Perhaps the most practical advantage of the analytic element method is its operational efficiency. In the absence of a mesh or element network,
the hydrologist is concerned only with entering hydrologic features in the model. Representing streams by strings of straight line elements and
lakes by polygones is a rather intuitive task. Also, for initial modeling runs, a limited set of surface water features may be introduced. Later,
when insight into the groundwater flow regime increases, more data may be added to locally refine the modeling. This stepwise modeling is not new.
For example, Ward applied what he calls a "telescopic mesh refinement modeling approach" to the Chem-Dyne hazardous waste site in southwestern Ohio
(Ward et al., 1987). However, Ward had to use three different computer models for the three different scales at which he was modeling. Conditions
on the grid boundary of the "local scale" were obtained from the "regional scale" modeling results, while similarly the conditions on the grid
boundary of the "site scale" were obtained from the "local scale" modeling results. In contrast, the analytic element method allows these different
scales to be treated within the same model by locally refining the input data, thus avoiding transfer of conditions along artificial boundaries from
one model into the other. When necessary, even three-dimensional flow features can be included, see "Analytic Element Modeling of Groundwater Flow"
by Henk Haitjema, Academic Press, 1995.
While uniquely suitable for groundwater flow modeling at different scales current generation analytic element models have some limitations. For
instance, both transient flow and three-dimensional flow are only partially implemented in analytic element models. Gradually varying aquifer
properties cannot be represented in analytic element models. GFLOW also does not support multi-aquifer flow. Depending on circumstances and on the
purpose of the modeling, however, these phenomena may be important. The GFLOW graphical user interface allows the user carry the modeling beyond
the limitations of the analytic element method. This may be done in two different ways:
First, by extracting a MODFLOW model out of a GFLOW model, transferring the internal
boundaries (streams, wells, lakes) and the domains with differing aquifer properties as defined in GFLOW directly to the finite difference grid.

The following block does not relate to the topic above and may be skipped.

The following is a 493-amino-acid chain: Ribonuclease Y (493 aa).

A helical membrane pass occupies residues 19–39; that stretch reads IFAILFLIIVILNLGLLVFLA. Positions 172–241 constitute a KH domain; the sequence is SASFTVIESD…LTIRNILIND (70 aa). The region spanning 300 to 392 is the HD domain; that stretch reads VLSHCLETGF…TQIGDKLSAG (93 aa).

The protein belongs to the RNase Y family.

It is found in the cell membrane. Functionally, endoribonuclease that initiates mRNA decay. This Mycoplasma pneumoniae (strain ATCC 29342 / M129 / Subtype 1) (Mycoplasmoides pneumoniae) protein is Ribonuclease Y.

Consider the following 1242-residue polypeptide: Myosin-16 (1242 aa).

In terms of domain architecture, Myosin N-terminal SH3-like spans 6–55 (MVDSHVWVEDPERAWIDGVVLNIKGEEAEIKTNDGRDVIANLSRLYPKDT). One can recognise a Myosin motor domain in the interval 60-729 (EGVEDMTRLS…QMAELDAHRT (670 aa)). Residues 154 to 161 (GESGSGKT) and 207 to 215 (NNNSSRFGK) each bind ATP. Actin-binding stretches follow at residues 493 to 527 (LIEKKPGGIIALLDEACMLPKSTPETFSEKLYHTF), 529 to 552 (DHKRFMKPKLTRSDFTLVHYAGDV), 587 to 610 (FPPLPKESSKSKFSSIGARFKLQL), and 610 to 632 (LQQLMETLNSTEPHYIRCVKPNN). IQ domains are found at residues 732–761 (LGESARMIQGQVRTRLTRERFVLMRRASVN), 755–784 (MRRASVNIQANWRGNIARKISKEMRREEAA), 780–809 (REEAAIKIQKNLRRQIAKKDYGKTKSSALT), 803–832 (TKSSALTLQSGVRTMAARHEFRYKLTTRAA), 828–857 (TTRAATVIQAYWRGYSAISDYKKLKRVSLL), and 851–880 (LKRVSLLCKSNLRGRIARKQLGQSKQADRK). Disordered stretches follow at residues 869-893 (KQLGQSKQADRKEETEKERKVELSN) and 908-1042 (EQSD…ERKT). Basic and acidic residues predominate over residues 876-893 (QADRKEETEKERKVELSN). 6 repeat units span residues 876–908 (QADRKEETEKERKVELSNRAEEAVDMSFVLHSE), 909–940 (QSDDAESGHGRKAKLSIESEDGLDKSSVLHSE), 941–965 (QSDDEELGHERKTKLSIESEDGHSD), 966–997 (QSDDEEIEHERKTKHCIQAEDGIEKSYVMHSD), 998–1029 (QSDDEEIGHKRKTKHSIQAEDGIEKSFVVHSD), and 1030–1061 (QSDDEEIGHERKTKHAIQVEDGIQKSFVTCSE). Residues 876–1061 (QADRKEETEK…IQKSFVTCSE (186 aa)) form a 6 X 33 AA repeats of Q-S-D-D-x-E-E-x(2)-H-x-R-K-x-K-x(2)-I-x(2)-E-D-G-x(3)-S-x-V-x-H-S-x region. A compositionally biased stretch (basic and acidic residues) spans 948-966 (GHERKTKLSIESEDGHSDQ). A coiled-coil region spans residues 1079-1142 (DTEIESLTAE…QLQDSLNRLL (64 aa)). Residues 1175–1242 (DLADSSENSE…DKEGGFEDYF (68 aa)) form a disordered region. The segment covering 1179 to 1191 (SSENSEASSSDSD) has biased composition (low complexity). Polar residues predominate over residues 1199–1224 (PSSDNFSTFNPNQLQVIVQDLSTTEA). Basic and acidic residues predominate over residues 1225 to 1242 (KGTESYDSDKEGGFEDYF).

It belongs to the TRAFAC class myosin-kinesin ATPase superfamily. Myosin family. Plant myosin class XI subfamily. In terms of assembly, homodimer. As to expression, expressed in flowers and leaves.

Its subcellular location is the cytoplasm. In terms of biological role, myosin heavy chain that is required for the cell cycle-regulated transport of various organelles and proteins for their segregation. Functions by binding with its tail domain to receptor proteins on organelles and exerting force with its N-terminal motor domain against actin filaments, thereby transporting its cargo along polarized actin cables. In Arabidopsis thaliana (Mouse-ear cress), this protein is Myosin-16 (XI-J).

The GFLOW steady state groundwater flow solution is used to define either head or discharge specified conditions on the grid perimeter, and to
precondition the MODFLOW solution procedure with heads at each cell center from the GFLOW solution. This procedure of extracting a MODFLOW model is
quick and easy using the "grid" menu option in GFLOW. In this manner, the stepwise modeling procedure within the analytic element model is extended
to modeling groundwater flow with MODFLOW and, when needed, contaminant transport with e.g. MT3D.
Second, a hybrid GFLOW-MODFLOW model may be constructed using the "Leakage from MODFLOW" option on the "grid" menue. The idea is to use the gridless analytic element model GFLOW to represent the upper layer(s) of a MODFLOW model to better represent surface water-groundwater interactions. This feature is often used to model detailed well-stream interactions that are not possible to represent in the original (coarse) MODFLOW model (Haitjema et al. 2010, Abrams et al. 2015).
- Abrams, D.B., H.M. Haitjema, D.T. Feinstein and R.J. Hunt. Field Test of a Hybrid Finite-Difference and Analytic Element Regional Model. Groundwater, DOI: 10.111/gwat.12319, 2015
- Haitjema, H.M. (1995). Analytic Element Modeling of Groundwater Flow. Academic Press, Inc.
- Strack, O.D.L., "Groundwater Mechanics" Prentice Hall, 1989.
- Haitjema, H.M., D.T. Feinstein, R.J. Hunt and M.A. Gusyev. A Hybrid Finite-Difference and Analytic Element Groundwater Model. Groundwater, 48, no.4: 538-448, 2010
- Ward, D.S., D.R. Buss, J.W. Mercer and S.S. Hughes. Evaluation of a groundwater corrective action at the Chem-Dyne hazardous waste site using a telescoping mesh refinement modeling approach. Water Resources Research 23, no.4: 603-617, 1987